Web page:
Show: "Damn Yankees
By: Book by George Abbott and Douglass Wallop; music and lyrics by Richard Adler and Jerry Ross
Produced by: Foothill Music Theatre
Featuring: Jeff Clarke as Mr. Applegate, Jen Wheatonfox as Lola, Dan Mitchell as Joe Hardy. Also features Richard Lewis (Van Buren), Caitlyn Lawrence-Papp (Gloria), Ryan Henry (Lynch, the Commissioner), Matt Tipton (Joe Boyd), and Mary Melnick (Meg Boyd). The Washington Senators include Marc Celani (Lowe), Elijah Diamond (Mark), Remi Ferguson (Bryant), Brandon Gong (Linville), Mark Helton (Smokey), Aaron Hurley (Sohovic), Nathan Kastle (Bouley), Bobby Lopez (Mickey), Sean Okenewicz (Del), Jerris Ramirez (Rocky), Billy Schmidt (Vernon), and Jacob Weissman-Sharer (Henry). Also in the cast are Chloe Aknin, Alexandra Allen, Angela Cesena, Jamie Chew, Steve Completo, Ivette Deltoro, Beverly Hansberry, Haley Henson, Dana Johnson, Kayvon Kordestani, Elizabeth Lawrence, Sarah Lodick, Courtney Petro, Brittany Pirucki, Caite Prather, Holly Smolik, Forrest Tang, and Charnee Young.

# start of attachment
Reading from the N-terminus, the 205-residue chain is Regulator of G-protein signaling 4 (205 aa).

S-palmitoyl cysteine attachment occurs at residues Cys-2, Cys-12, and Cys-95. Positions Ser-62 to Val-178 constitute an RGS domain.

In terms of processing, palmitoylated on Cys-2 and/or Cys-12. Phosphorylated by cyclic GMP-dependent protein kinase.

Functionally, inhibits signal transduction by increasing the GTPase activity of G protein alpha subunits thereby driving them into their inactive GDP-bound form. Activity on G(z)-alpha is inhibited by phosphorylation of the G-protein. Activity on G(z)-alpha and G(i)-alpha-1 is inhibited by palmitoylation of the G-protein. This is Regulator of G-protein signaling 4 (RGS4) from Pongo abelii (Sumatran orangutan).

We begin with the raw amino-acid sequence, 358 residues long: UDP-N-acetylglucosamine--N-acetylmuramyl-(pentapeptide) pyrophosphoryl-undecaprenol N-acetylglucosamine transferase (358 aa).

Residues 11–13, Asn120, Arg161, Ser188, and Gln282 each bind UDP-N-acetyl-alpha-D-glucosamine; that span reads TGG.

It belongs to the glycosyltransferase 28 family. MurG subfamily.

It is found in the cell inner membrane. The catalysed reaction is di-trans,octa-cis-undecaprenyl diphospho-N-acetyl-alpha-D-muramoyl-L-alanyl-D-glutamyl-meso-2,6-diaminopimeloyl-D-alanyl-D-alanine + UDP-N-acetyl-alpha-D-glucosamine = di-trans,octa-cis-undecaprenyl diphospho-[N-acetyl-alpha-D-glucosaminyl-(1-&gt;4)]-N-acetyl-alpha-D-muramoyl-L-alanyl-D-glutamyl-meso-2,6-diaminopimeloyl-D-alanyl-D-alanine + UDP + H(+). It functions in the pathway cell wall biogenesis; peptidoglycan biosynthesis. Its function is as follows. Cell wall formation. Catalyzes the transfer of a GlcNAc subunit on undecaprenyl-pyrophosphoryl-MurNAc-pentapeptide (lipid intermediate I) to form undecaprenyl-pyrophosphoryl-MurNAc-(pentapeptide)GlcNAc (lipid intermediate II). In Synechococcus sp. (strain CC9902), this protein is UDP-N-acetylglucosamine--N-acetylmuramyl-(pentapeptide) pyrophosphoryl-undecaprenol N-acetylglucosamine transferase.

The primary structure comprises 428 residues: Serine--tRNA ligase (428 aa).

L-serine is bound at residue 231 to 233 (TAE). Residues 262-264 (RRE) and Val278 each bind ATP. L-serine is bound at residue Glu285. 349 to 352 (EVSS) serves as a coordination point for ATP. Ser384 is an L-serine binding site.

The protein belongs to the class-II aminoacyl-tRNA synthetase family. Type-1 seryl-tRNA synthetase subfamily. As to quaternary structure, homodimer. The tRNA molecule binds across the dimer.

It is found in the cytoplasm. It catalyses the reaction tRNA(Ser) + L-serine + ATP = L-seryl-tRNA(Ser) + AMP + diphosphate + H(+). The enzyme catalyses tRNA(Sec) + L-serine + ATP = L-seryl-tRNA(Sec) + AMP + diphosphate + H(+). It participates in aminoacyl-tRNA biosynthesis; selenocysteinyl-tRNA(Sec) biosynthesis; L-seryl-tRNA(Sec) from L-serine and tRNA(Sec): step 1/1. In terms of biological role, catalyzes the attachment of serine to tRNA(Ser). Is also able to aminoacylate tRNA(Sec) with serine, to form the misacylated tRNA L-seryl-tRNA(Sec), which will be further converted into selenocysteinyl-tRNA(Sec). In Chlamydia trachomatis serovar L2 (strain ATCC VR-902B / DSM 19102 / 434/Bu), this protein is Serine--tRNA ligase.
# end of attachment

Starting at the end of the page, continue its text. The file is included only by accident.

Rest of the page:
Directed by: Tom Gough
Musical direction by: Catherine Snider
Choreography by: Katie O'Bryon
When: July 26 through August 18, 2013. 8 p.m. Thursdays-Saturdays, 2 p.m. Sundays.
Where: Smithwick Theatre, Foothill College, 12345 El Monte Road, Los Altos Hills, California. Parking in Student Parking Lots 5, 7, or 8 (use Lot 5 for no-stairs access). Visitors must purchase the required parking permit for $3. Foothill College is located off I-280 on El Monte Road in Los Altos Hills.
Tickets: $10-$28. Visit www.foothillmusicals.com or call 650-949-7360.
Read John Orr's review of this production of "Damn Yankees."
Read Paul Freeman's interview with Dan Mitchell in The Daily News.
Talking on the phone with Jen Wheatonfox is like Mr. Toad's Wild Ride. Completely bouncy and fun, with lots of fast turns to who-knows-where, and lots of laughter.